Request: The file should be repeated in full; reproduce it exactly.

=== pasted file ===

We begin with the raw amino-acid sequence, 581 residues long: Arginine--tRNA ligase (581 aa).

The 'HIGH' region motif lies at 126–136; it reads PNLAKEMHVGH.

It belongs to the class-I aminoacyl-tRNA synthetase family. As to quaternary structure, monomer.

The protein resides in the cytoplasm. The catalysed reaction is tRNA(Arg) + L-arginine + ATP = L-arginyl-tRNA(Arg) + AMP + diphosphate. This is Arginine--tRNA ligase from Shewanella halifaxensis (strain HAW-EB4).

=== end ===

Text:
We begin with the raw amino-acid sequence, 581 residues long: Arginine--tRNA ligase (581 aa).

The 'HIGH' region motif lies at 126–136; it reads PNLAKEMHVGH.

It belongs to the class-I aminoacyl-tRNA synthetase family. As to quaternary structure, monomer.

The protein resides in the cytoplasm. The catalysed reaction is tRNA(Arg) + L-arginine + ATP = L-arginyl-tRNA(Arg) + AMP + diphosphate. This is Arginine--tRNA ligase from Shewanella halifaxensis (strain HAW-EB4).